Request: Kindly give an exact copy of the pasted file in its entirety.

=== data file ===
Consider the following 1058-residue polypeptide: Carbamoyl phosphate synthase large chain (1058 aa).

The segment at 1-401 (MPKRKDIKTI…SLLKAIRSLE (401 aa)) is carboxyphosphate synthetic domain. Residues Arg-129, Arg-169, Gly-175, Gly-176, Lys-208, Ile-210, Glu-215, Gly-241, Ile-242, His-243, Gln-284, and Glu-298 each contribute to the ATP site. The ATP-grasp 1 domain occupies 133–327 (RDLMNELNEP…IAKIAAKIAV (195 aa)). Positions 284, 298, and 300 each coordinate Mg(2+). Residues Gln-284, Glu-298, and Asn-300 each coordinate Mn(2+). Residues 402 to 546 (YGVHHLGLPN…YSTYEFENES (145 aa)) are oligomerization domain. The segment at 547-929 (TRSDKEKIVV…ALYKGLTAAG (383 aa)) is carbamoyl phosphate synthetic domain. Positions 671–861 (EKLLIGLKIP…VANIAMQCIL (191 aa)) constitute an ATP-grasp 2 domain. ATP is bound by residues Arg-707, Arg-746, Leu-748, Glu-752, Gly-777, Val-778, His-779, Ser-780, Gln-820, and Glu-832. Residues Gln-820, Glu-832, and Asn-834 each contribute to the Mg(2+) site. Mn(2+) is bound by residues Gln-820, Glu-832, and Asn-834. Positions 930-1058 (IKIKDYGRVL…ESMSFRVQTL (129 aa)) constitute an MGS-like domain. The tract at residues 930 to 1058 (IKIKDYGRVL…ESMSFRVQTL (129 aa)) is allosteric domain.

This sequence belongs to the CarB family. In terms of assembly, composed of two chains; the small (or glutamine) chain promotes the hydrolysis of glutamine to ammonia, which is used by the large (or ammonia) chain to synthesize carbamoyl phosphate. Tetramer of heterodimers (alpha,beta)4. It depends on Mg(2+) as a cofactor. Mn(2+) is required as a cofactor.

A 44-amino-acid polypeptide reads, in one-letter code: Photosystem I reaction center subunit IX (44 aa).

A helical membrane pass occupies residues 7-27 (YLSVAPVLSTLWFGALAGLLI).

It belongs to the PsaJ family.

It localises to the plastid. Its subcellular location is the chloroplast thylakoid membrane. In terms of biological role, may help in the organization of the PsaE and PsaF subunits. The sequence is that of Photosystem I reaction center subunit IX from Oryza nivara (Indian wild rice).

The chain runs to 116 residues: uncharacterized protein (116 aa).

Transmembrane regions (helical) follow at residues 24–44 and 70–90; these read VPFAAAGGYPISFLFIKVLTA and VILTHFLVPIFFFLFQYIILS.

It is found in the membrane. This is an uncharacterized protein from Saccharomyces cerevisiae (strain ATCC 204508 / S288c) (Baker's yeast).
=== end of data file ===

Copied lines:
Consider the following 1058-residue polypeptide: Carbamoyl phosphate synthase large chain (1058 aa).

The segment at 1-401 (MPKRKDIKTI…SLLKAIRSLE (401 aa)) is carboxyphosphate synthetic domain. Residues Arg-129, Arg-169, Gly-175, Gly-176, Lys-208, Ile-210, Glu-215, Gly-241, Ile-242, His-243, Gln-284, and Glu-298 each contribute to the ATP site. The ATP-grasp 1 domain occupies 133–327 (RDLMNELNEP…IAKIAAKIAV (195 aa)). Positions 284, 298, and 300 each coordinate Mg(2+). Residues Gln-284, Glu-298, and Asn-300 each coordinate Mn(2+). Residues 402 to 546 (YGVHHLGLPN…YSTYEFENES (145 aa)) are oligomerization domain. The segment at 547-929 (TRSDKEKIVV…ALYKGLTAAG (383 aa)) is carbamoyl phosphate synthetic domain. Positions 671–861 (EKLLIGLKIP…VANIAMQCIL (191 aa)) constitute an ATP-grasp 2 domain. ATP is bound by residues Arg-707, Arg-746, Leu-748, Glu-752, Gly-777, Val-778, His-779, Ser-780, Gln-820, and Glu-832. Residues Gln-820, Glu-832, and Asn-834 each contribute to the Mg(2+) site. Mn(2+) is bound by residues Gln-820, Glu-832, and Asn-834. Positions 930-1058 (IKIKDYGRVL…ESMSFRVQTL (129 aa)) constitute an MGS-like domain. The tract at residues 930 to 1058 (IKIKDYGRVL…ESMSFRVQTL (129 aa)) is allosteric domain.

This sequence belongs to the CarB family. In terms of assembly, composed of two chains; the small (or glutamine) chain promotes the hydrolysis of glutamine to ammonia, which is used by the large (or ammonia) chain to synthesize carbamoyl phosphate. Tetramer of heterodimers (alpha,beta)4. It depends on Mg(2+) as a cofactor. Mn(2+) is required as a cofactor.

A 44-amino-acid polypeptide reads, in one-letter code: Photosystem I reaction center subunit IX (44 aa).

A helical membrane pass occupies residues 7-27 (YLSVAPVLSTLWFGALAGLLI).

It belongs to the PsaJ family.

It localises to the plastid. Its subcellular location is the chloroplast thylakoid membrane. In terms of biological role, may help in the organization of the PsaE and PsaF subunits. The sequence is that of Photosystem I reaction center subunit IX from Oryza nivara (Indian wild rice).

The chain runs to 116 residues: uncharacterized protein (116 aa).

Transmembrane regions (helical) follow at residues 24–44 and 70–90; these read VPFAAAGGYPISFLFIKVLTA and VILTHFLVPIFFFLFQYIILS.

It is found in the membrane. This is an uncharacterized protein from Saccharomyces cerevisiae (strain ATCC 204508 / S288c) (Baker's yeast).